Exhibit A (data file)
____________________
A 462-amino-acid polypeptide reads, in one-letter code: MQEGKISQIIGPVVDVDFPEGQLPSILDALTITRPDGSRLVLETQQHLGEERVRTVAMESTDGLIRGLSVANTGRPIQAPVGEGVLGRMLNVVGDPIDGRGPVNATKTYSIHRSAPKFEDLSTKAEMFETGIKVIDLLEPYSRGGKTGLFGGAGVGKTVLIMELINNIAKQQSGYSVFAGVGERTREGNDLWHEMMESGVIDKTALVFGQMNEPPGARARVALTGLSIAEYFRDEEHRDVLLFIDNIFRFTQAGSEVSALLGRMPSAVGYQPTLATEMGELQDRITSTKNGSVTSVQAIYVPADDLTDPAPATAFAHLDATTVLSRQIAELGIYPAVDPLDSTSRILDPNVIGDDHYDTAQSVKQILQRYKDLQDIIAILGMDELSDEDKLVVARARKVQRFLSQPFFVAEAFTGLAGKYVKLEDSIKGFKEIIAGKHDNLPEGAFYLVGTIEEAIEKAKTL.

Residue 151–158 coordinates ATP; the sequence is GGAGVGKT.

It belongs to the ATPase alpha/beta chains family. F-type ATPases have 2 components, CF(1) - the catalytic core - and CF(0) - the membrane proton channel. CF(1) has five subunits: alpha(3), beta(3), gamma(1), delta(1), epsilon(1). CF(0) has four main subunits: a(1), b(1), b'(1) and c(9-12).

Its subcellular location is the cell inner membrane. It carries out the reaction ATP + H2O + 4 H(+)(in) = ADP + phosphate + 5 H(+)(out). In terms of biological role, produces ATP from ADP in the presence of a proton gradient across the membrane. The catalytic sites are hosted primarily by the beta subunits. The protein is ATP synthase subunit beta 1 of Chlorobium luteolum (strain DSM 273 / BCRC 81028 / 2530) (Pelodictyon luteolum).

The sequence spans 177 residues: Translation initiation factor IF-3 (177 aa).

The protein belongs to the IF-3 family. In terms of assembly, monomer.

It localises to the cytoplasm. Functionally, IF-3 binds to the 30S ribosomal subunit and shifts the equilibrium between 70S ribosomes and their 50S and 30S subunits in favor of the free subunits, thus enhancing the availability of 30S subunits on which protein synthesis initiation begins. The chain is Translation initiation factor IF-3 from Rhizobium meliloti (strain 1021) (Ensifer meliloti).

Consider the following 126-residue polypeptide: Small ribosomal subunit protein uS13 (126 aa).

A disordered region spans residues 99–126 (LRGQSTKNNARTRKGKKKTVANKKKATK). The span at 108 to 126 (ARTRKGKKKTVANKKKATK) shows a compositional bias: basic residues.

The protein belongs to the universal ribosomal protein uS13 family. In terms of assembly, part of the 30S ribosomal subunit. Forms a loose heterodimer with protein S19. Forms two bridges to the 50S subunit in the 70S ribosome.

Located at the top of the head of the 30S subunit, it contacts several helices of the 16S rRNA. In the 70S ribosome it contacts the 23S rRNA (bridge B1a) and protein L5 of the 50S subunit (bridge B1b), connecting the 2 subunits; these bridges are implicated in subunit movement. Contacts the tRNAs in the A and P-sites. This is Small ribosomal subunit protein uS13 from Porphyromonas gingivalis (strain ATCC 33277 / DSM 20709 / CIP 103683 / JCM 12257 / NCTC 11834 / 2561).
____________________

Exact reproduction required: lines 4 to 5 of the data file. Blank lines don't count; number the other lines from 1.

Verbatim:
Its subcellular location is the cell inner membrane. It carries out the reaction ATP + H2O + 4 H(+)(in) = ADP + phosphate + 5 H(+)(out). In terms of biological role, produces ATP from ADP in the presence of a proton gradient across the membrane. The catalytic sites are hosted primarily by the beta subunits. The protein is ATP synthase subunit beta 1 of Chlorobium luteolum (strain DSM 273 / BCRC 81028 / 2530) (Pelodictyon luteolum).

The sequence spans 177 residues: Translation initiation factor IF-3 (177 aa).